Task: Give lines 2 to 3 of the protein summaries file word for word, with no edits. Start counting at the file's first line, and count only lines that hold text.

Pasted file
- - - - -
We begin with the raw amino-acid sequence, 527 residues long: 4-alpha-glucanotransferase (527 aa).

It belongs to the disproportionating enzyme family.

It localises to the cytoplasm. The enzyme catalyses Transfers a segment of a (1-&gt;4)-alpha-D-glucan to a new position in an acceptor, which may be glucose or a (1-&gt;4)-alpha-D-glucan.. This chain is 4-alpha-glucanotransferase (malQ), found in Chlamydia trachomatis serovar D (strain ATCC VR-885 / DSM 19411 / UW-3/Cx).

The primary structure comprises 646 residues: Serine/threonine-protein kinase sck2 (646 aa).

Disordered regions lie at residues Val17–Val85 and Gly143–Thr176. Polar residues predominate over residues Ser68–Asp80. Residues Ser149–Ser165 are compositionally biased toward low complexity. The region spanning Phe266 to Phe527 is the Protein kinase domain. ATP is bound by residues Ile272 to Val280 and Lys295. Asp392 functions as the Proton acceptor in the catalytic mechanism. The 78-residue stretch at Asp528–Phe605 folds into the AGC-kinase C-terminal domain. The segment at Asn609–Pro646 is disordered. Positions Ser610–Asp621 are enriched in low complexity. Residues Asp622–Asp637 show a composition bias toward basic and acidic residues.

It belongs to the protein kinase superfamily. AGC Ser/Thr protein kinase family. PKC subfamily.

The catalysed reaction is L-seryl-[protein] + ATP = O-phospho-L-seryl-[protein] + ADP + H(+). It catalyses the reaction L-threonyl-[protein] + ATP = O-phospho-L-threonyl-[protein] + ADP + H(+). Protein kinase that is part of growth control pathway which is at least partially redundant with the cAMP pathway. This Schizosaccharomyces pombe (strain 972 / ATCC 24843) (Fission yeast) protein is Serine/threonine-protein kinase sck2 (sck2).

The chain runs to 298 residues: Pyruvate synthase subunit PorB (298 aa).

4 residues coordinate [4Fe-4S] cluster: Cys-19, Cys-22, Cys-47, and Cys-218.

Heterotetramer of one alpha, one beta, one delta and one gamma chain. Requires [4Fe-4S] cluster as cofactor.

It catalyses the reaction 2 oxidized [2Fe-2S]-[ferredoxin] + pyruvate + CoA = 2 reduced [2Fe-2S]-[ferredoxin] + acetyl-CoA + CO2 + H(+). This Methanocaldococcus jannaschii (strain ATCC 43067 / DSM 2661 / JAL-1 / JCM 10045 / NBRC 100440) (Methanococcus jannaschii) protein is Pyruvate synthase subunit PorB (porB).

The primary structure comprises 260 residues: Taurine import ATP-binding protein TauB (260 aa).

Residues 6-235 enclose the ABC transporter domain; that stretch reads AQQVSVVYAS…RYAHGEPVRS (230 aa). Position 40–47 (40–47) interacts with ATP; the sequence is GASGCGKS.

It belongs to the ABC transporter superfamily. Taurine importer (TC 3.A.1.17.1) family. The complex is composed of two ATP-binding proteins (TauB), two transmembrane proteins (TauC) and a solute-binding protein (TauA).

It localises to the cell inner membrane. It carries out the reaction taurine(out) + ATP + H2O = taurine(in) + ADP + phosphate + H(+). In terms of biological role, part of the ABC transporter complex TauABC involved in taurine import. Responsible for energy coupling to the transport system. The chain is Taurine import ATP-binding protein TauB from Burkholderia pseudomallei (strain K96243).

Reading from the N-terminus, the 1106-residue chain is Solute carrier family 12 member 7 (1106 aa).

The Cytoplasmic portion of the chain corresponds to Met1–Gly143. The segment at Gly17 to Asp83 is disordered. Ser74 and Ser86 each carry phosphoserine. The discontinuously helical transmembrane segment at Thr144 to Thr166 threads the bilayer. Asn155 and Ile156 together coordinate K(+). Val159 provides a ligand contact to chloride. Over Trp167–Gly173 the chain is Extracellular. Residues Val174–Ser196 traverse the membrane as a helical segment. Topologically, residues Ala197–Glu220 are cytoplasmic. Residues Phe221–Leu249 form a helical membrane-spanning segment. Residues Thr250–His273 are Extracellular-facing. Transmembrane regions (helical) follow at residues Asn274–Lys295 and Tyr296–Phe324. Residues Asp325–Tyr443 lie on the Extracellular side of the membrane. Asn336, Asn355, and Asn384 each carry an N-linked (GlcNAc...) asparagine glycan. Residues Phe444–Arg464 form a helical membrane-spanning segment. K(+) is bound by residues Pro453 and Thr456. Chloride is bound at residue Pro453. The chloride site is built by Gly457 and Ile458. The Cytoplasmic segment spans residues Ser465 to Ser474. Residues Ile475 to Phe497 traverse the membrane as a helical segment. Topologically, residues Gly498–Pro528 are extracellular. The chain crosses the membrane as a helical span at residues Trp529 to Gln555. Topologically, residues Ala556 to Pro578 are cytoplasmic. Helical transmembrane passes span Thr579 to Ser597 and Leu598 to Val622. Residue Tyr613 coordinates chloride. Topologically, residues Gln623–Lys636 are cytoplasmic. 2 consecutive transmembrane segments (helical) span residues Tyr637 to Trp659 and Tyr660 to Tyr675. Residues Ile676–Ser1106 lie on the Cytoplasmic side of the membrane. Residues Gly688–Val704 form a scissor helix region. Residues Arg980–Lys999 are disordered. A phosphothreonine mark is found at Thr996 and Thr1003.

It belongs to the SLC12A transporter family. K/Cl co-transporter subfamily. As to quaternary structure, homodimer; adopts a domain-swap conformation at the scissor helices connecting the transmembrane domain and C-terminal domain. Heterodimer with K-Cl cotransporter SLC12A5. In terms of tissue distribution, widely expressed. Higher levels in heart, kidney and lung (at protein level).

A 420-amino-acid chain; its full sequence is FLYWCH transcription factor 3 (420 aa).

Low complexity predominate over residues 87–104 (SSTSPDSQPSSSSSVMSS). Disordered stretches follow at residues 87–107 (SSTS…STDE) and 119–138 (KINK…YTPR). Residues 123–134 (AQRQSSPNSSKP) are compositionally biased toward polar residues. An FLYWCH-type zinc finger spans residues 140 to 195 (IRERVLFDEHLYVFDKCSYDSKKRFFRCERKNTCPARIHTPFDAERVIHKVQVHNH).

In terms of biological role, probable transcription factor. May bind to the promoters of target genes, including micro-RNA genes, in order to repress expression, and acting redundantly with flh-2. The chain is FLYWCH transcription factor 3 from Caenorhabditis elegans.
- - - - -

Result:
It belongs to the disproportionating enzyme family.

It localises to the cytoplasm. The enzyme catalyses Transfers a segment of a (1-&gt;4)-alpha-D-glucan to a new position in an acceptor, which may be glucose or a (1-&gt;4)-alpha-D-glucan.. This chain is 4-alpha-glucanotransferase (malQ), found in Chlamydia trachomatis serovar D (strain ATCC VR-885 / DSM 19411 / UW-3/Cx).